Blockchain and the retail customer experience
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No matter what industry you are in, you might have heard the word blockchain spoken in awe, or you might hear about how bitcoin is either the best investment in the world or a tool for criminals. The blockchain itself, however, is often misunderstood.
The blockchain in reality, can benefit almost any industry from restaurants to digital signage manufacturers.
Let's take a look at the what blockchain is, and how it can help transform the retail industry.
What is the blockchain?
The blockchain is a decentralized ledger, which is unchangeable and fully transparent.
The bitcoin wiki describes it as: "a transaction database shared by all nodes participating in a system. A full copy of a currency's block chain contains every transaction ever executed in the currency. With this information, one can find out how much value belonged to each address at any point in history."
This means the blockchain acts as a public ledger, where every transaction is recorded and registered by a group of users. It is the backbone of bitcoin, a decentralized virtual currency.
Users confirm transactions through a process known as mining, where users lend their computer processing power to solve mathematical equations to confirm and register the bitcoin transactions.
While bitcoin was the first to use blockchain, it is not the only app for it. Ethereum also recently developed its own blockchain, and every cryptocurrency uses some form of the blockchain as well.
What can it be used for?
You might be thinking to yourself: this all sounds great, but what does the blockchain do for me? I don't use virtual currency. Well, the blockchain has a number of uses.
For one, it can enable smart contracts, which Wikipedia defines as, "a computer protocol intended to digitally facilitate, verify, or enforce the negotiation or performance of a contract. Smart contracts allow the performance of credible transactions without third parties."
The Ethereum blockchain can help automate this process, by pushing data to a user generated contract to execute on a certain date. This can be incredibly useful for banks or other financial institutions looking to automate large international contracts.
Other uses of the blockchain include: identity management, automated compliance, secure voting, supply chain management and decentralized ownership.
Why you should be on the cutting edge
The blockchain hasn't reached the tipping point of overall acceptance, yet. And there are a lot of unsavory "businesses" looking to capitalize on the blockchain craze by running various scams.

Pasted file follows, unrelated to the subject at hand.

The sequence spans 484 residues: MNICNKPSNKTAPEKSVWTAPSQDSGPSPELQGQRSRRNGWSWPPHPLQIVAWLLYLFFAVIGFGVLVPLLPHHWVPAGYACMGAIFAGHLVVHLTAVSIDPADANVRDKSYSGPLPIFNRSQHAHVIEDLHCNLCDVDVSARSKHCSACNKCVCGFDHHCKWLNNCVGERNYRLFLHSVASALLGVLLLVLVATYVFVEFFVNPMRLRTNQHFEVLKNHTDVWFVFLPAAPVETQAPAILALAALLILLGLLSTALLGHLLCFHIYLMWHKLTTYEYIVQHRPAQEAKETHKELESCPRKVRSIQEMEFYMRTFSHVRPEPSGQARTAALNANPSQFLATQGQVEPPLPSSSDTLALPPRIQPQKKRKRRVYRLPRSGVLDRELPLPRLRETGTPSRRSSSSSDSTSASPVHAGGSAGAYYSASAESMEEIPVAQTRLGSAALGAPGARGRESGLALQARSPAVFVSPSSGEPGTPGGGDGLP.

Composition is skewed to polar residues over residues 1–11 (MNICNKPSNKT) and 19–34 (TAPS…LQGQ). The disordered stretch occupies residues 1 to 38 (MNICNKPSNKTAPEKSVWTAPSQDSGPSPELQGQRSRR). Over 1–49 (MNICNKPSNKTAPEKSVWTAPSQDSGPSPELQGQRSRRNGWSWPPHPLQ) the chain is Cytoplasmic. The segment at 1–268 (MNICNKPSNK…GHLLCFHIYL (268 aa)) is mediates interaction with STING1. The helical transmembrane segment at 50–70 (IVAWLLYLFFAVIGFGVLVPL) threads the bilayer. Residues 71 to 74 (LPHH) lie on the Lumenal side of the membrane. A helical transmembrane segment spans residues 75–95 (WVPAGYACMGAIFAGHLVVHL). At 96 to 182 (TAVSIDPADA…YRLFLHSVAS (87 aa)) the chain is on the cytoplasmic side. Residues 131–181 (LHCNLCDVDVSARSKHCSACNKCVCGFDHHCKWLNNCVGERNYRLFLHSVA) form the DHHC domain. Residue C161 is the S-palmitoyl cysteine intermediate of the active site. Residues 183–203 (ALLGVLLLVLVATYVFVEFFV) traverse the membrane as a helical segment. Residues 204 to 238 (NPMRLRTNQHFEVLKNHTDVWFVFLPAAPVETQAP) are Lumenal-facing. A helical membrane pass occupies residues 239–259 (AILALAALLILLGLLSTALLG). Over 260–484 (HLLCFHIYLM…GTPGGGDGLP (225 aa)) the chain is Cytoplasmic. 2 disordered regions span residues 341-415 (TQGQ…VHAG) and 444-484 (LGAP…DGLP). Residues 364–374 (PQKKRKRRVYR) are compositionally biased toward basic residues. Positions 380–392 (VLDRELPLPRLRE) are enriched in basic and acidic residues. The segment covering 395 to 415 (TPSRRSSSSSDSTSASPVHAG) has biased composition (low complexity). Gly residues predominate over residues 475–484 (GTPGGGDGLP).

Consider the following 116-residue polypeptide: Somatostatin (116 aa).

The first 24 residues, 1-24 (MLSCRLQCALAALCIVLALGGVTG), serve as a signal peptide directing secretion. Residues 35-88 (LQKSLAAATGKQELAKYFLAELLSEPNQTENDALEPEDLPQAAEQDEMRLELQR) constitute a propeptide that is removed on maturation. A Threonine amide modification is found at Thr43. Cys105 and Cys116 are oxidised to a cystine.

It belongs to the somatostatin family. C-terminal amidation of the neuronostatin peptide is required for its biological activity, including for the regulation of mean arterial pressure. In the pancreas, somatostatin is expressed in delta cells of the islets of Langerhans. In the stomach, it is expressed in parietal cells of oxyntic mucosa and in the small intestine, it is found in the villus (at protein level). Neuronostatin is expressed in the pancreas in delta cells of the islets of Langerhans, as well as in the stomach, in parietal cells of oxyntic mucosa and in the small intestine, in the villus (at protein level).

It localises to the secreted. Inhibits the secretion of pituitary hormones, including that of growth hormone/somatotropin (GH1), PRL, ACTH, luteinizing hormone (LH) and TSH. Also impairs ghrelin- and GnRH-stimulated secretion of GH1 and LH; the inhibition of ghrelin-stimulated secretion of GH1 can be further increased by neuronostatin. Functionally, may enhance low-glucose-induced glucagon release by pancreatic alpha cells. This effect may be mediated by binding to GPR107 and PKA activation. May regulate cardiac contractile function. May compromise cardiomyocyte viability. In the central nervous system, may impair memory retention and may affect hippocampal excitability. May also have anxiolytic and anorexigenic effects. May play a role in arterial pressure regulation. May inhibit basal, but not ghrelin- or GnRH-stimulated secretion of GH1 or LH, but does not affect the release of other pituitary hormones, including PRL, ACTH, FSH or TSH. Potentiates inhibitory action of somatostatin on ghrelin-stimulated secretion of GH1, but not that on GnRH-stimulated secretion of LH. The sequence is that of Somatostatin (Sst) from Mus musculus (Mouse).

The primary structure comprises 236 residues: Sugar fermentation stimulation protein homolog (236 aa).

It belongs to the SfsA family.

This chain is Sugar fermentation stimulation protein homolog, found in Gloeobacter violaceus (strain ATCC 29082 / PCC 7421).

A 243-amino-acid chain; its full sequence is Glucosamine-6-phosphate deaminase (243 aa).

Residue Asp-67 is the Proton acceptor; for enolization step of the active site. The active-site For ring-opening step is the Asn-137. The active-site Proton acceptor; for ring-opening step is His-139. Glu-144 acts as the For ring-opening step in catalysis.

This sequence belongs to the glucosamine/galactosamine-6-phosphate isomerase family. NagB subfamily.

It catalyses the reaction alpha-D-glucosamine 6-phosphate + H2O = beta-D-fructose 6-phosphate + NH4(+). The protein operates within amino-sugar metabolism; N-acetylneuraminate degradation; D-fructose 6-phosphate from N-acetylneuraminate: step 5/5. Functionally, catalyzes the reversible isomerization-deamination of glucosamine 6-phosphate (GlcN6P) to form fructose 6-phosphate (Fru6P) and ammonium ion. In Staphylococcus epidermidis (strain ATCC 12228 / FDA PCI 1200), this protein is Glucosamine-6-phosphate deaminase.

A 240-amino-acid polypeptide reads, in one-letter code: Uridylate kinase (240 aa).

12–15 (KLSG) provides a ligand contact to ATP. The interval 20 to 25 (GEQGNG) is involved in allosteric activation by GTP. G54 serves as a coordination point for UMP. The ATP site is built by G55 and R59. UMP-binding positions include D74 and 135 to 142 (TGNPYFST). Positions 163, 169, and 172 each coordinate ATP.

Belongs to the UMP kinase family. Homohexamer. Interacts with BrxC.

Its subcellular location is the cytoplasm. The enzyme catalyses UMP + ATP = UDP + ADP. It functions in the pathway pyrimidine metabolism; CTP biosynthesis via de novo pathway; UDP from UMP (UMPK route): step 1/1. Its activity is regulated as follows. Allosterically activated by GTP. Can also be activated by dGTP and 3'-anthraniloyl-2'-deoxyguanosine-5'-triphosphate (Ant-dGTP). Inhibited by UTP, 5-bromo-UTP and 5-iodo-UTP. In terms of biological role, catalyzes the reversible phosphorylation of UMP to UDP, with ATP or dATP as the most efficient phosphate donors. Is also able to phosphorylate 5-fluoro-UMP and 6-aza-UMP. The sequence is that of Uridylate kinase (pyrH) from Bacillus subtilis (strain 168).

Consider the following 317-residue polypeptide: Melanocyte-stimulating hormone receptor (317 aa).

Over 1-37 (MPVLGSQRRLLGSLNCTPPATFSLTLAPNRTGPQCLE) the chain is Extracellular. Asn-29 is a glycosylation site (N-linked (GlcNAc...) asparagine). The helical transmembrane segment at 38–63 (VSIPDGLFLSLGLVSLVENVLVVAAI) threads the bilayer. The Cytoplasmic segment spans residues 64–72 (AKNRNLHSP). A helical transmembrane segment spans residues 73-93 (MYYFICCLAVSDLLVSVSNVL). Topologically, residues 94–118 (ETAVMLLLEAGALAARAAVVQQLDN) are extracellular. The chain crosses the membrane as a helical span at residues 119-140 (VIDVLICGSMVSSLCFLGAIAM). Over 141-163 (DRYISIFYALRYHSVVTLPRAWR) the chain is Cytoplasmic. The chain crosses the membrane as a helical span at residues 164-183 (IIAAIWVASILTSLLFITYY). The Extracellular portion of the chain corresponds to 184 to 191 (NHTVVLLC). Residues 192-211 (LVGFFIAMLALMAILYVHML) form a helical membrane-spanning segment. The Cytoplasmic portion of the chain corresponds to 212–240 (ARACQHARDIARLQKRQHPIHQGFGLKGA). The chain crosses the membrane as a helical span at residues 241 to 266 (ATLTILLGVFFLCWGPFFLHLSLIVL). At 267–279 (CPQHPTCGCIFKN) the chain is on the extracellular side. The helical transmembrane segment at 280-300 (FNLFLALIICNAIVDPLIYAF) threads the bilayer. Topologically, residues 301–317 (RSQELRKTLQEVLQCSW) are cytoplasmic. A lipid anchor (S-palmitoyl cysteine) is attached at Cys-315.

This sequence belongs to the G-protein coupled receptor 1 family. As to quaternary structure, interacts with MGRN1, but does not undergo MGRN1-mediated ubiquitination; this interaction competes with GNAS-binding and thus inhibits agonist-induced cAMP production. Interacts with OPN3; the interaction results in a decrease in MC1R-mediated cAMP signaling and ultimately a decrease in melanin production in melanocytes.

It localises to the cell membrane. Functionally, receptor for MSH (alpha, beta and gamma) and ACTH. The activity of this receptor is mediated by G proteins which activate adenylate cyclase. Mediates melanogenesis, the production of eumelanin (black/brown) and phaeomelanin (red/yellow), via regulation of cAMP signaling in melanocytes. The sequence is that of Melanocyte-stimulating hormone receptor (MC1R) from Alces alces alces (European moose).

That being said, this technology has the chance to revolutionize the way many industries do business. That is why you need to be on the cutting edge of this technology.
When it comes to new technologies, if you fall behind you fail. Blockbuster, for example, failed when it arrived late to the streaming game. You need to start doing your research into this technology to discover how it can impact and improve your business.
Where blockchain fits into the retail customer experience
The blockchain will mainly help in two key ways, by providing greater transparency to customers and by giving customers more control over their loyalty programs.
With blockchain powered supply chains, customers can gain full disclosure over where their product came from and how it got to the storefront. They can easily see, for example, if a piece of meat was handled properly or if their coffee beans were ethically sourced.
Retailers can also use blockchain powered loyalty programs to boost customer experience. These loyalty programs can generate tokens, which users can trade or sell amongst themselves, or redeem for purchases.
While blockchain is still on the horizon, big retailers like Wal-mart are already using blockchain powered supply chains. It's only a matter of time before every retailer is using blockchain in some capacity.
Benefits blockchain provides to retail
As mentioned above, retailers can have better supply chain management due to blockchain. Because blockchain technology is inherently immutable, retailers can confidently track products from production to the storefront. This particularly useful for preventing outbreaks such as e-coli in food products.
The system can also help retailers with identity management, by confirming a customer's identity on the blockchain or an employee's identity for security reasons.
The smart contract technology behind the Ethereum blockchain can also help retailers execute financial contracts more easily than before.
For more information, check out Blockchain Tech News, an expert source of blockchain commentary.
Bradley Cooper is a Technology Editor for DigitalSignageToday.com and BlockchainTechNews.com. His background is in information technology, advertising, and writing.www